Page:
KUALA LUMPUR, March 21 – An officers-level meeting will be held on Monday to discuss solutions to the stalled Selangor water restructuring deal between the state government and Putrajaya, Mohamed Azmin Ali said today. The Selangor menteri besar said that after receiving a letter from the Energy, Water and Green Technology Ministry, the state government was willing to return to the discussion table with Putrajaya in hopes of bringing an end to the impasse.
“I have received a letter and it is nothing like what is being portrayed in the media. The ministry was very respectful and even thanked the state government for the cooperation in the water agreement,” he told reporters at a function in Batu Caves, Selangor. The Gombak MP said it was also important to note that the ministry had expressed its willingness to return to the original terms of the agreement.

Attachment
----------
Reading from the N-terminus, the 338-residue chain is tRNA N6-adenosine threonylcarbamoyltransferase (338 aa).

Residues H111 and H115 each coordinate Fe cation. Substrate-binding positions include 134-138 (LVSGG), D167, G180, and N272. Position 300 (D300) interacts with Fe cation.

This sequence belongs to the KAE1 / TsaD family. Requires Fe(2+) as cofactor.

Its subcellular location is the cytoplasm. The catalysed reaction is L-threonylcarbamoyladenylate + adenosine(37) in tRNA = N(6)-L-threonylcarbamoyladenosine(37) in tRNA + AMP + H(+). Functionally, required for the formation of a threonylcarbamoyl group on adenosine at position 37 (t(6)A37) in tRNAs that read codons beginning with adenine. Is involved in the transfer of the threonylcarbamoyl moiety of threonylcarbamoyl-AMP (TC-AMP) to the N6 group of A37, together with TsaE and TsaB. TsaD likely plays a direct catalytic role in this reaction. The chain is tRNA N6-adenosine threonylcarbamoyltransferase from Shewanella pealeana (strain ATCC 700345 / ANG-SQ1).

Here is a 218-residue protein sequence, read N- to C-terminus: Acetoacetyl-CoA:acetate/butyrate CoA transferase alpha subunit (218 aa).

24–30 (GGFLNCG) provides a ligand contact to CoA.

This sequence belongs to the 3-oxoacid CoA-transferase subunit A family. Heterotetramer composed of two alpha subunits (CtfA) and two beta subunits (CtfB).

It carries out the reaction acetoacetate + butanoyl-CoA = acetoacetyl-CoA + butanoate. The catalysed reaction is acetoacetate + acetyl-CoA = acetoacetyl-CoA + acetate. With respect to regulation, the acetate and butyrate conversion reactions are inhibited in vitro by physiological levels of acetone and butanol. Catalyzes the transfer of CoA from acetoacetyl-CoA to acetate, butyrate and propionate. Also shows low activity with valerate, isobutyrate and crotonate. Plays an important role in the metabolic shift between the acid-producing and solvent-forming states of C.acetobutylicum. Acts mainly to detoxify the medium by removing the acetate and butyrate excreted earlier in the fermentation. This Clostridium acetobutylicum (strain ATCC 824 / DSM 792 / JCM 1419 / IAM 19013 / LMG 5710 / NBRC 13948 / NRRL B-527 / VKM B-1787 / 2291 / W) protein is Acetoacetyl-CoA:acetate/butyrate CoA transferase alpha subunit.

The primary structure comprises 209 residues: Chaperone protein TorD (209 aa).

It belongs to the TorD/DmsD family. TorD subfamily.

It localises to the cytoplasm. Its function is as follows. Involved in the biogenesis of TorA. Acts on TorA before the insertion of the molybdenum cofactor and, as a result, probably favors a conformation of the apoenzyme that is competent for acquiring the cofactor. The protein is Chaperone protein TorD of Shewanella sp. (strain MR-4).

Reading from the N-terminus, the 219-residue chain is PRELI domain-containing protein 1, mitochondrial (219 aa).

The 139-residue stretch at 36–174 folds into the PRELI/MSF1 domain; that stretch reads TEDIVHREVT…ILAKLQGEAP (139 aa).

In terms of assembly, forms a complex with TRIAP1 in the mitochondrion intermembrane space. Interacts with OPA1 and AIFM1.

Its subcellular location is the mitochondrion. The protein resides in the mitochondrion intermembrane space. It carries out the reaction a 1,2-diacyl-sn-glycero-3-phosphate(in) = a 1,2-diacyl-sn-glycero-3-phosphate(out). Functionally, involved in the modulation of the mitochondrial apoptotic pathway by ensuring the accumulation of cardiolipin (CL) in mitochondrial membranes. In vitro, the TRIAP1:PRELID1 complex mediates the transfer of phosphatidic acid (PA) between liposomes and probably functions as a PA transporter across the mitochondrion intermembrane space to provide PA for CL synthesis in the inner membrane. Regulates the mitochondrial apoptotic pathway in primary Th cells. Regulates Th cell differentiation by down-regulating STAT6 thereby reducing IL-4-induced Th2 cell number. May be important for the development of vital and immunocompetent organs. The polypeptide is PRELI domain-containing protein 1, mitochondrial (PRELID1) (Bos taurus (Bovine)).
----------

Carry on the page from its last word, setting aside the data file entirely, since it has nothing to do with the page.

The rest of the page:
On March 9, Selangor revoked the controversial water agreement with Putrajaya inked by Azmin’s predecessor Tan Sri Abdul Khalid Ibrahim in September last year. Azmin said the federal government had failed to comply with conditions set by the state government, an accusation that the ministry denied. He said since the federal government was willing to return to the terms of the master agreement, the state government also assured resolution on the matter.
“Because of that, the state government is willing to hold a discussion and we assure finalisation of the restructuring exercise based on the previous conditions,” he said. Azmin previously said that the federal government had insisted that land be included with the upgraded water assets of the concession companies to be transferred as settlement of the concession companies’ RM7.65 billion borrowings.
He said the inclusion of the land was not part of the terms of the master agreement. Minister Datuk Seri Dr Maximus Ongkili however reportedly said Azmin had been ill advised and that it was clearly stated in the agreement that the assets would go together with the land. He said the request for the land was to lease it for 45 years, while his deputy Datuk Seri Mahdzir Khalid said the land was also meant to be collateral for the RM2 billion that Putrajaya would give the state to help it take over four water concessionaires as part of the restructuring exercise.